Z”L Sidney Lumet

From Tzivi’s May ’11 Spotlight: On April 9, we lost Sidney Lumet, one of America’s best and most successful filmmakers. In the course of his long and brilliant career, Lumet made over 40 films, 14 of which were nominated for Academy Awards in multiple categories. Some of Lumet’s films, like 12 Angry Men, Serpico, and Network, defined their times. Others, like Murder on the Orient Express and The Wiz, were merely commercial blockbusters.

Somewhere in between are three of the most important Jewish-American films of the 20th Century: The Pawnbroker, Daniel, and Running on Empty. I also have a special fondness for A Stranger Among Us (which has the only score Jerry Bock ever composed specifically for a film soundtrack).

My father was still alive when Daniel was released in 1983, and I remember the conversation we had about it in great detail. Before I saw Daniel (based on E.L. Doctorow’s novel The Book of Daniel), I honestly didn’t know very much about Julius and Ethel Rosenberg, but my father used the occasion to explain the controversy surrounding their execution in the context of his own life experiences: growing up during the Great Depression, serving in World War II, and raising a family in the shadow of Cold War McCarthyism.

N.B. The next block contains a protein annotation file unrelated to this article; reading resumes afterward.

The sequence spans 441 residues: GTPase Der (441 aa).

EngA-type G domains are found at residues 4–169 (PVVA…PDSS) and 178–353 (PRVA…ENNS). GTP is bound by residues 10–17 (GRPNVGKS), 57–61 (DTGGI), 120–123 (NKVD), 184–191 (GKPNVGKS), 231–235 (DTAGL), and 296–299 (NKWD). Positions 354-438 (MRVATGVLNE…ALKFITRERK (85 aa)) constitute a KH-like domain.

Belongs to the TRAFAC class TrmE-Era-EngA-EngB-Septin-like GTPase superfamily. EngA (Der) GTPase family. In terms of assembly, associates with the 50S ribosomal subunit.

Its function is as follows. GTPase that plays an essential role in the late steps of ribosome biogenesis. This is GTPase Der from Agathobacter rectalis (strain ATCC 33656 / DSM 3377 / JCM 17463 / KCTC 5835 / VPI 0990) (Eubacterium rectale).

For many years, Daniel was simply unavailable, too controversial to sell and too painful to watch, but after HBO broadcast Angels in America in 2003, a DVD version was finally released. So you can now watch Daniel in the privacy of your own home and decide for yourself.

Many scenes in Daniel have permanently imprinted themselves on my mind: Lindsay Crouse as “Rochelle Isaacson” telling her mother—in Yiddish—why she donated her salary to the Scottsboro Boys Defense Fund; Mandy Patinkin as “Paul Isaacson” facing down protesters at the Paul Robeson concert in Peekskill; Ed Asner as attorney “Jacob Ascher” trying to place two orphaned children whose relatives are afraid to shelter them; Tovah Feldshuh as “Linda Mindish,” a loving daughter protecting an elderly father who no longer remembers why his nephew “Danny” (Timothy Hutton) has cause to hate him.

Sidney Lumet captured these moments on film and now they are forever preserved. May his memory be for blessing.

ADDENDUM: Click HERE to read my chat with Ivy Meeropol (the granddaughter of Ethel & Julius Rosenberg).  I did this interview in 2004 for the Really Good Films website, simultanteous with the release of her splendid documentary Heir to an Execution.

Emotional scene from Daniel (1983):

Young Daniel watches as his father “Paul” (Mandy Patinkin) is arrested.

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